An op-ed piece today compares the Port Authority to a down-on-their-luck person who comes begging for money and, against the better judgment of the person of whom assistance is requested, gives in. The "askee" this time is the Regional Asset District, which last week included in its budget a $3 million allocation for PAT as part of a big funding package. "it should be a one time thing" the op-ed notes.
That’s going to be difficult: the County Executive, who appoints all of the PAT board members and four of the seven RAD board members, noted back in August that he will "ask the asset district board…to make a $3 million annual commitment, not just a one-time grant." We also documented previous shifts or "flexes" of money to the down-on-their-luck authority as recently as two years ago when the Southwest Planning Commission played the role of the benevolent one, being asked by the Governor to approve money for PAT. That board, in 2005, said that the last time it flexed money would be the last time it flexed money. They did flex the money, basically saying that they weren’t serious when they said they would not shift money again. The RAD board will be in the same position next fall: previous experience suggests it won’t be the one to make the PAT allocation a one time thing.
RAD money for PAT: designating the Port Authority as a regional asset would enable it for a $3 million piece of the proceeds from the share of the 1% sales tax set aside for regional assets like the zoo, libraries, parks, etc. and would combine with other sources from the County and the state. Of course, making room for PAT in the RAD pool could mean some crowding out of other assets entirely or through a smaller or flat allotment. A decline in sales tax proceeds could also precipitate complications.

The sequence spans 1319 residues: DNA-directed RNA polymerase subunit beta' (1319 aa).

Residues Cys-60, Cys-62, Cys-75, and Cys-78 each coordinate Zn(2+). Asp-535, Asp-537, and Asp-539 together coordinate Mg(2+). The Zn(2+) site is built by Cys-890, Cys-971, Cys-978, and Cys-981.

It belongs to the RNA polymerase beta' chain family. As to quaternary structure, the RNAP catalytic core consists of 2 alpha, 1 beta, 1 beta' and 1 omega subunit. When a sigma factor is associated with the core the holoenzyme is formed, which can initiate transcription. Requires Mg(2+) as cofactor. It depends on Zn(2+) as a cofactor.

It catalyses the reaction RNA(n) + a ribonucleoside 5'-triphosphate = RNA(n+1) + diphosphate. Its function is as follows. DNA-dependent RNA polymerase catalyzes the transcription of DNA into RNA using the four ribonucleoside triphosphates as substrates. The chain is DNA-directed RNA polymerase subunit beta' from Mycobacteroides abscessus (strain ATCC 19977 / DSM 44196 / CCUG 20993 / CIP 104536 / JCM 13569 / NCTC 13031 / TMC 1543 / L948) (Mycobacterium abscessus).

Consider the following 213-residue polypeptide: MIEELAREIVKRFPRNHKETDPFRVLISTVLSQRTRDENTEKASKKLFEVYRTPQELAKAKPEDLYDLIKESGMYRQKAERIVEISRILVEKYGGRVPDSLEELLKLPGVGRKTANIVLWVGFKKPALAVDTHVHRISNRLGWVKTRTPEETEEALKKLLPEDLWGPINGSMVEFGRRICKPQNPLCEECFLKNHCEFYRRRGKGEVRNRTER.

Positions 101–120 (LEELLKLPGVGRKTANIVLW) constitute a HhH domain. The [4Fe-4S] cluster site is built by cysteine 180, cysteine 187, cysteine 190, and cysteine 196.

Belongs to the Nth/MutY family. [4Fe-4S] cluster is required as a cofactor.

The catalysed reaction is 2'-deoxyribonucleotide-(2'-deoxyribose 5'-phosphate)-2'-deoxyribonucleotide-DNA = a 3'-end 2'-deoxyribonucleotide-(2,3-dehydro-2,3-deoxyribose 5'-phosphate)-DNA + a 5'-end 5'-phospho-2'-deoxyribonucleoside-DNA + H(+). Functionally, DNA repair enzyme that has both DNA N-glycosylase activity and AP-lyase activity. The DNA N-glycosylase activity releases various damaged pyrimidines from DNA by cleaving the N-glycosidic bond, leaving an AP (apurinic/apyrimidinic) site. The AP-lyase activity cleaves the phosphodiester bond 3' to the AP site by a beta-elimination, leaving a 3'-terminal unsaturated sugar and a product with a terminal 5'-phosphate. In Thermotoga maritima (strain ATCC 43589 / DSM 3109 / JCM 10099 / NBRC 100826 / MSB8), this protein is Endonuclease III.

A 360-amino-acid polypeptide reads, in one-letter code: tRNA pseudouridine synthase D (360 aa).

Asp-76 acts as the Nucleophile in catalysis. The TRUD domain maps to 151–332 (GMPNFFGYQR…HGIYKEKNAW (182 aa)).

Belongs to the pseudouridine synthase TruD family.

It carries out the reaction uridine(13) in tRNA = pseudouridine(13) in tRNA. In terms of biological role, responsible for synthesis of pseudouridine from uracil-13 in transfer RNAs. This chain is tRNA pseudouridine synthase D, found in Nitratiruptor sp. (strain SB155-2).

We pointed out in a Brief this year that giving PAT a piece of RAD money would raise "is" and "should" questions (and we addressed the topic in earlier years, here and here). There is nothing in the law that says transit is not a regional asset: we pointed that out and a legal opinion delivered to the RAD board echoed that. Then would come the discussion about whether there was merit in giving PAT a monetary commitment. It could open the door to having other public authorities showing up at RAD’s door asking for money.
Several representatives of Pittsburgh arts’ groups communicated as much to the RAD board at a hearing yesterday. "If this (funding for Port Authority) occurs, then where does it stop?" asked one leader. Another said "Whether it’s one year or 10 years, it presents an unprecedented challenge". Part of the reason could be that the predictions that there would be a $5 million surplus might look a bit different. The RAD budget, and the decision on whether PAT will be a part of it, will come by the end of November.